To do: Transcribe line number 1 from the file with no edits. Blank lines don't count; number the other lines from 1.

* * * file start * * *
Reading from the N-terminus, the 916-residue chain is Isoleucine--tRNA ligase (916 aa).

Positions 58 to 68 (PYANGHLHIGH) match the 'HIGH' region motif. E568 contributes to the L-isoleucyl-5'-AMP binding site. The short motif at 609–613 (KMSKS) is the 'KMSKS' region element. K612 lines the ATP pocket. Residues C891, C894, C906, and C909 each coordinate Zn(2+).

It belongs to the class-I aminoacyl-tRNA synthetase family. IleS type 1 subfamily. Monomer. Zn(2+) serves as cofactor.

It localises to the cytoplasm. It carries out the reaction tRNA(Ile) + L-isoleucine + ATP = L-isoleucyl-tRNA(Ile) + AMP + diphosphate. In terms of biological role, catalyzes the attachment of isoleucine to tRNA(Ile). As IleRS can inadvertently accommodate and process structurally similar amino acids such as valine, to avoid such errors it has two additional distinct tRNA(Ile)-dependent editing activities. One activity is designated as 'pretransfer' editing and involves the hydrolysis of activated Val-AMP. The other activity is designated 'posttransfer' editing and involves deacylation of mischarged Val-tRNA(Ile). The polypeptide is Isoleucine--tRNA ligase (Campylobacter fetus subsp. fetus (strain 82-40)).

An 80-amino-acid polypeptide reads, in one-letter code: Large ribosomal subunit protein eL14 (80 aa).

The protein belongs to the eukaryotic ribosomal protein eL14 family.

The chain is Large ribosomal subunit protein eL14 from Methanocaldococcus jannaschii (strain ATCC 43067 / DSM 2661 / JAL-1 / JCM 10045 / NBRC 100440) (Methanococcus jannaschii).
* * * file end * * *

Reading from the N-terminus, the 916-residue chain is Isoleucine--tRNA ligase (916 aa).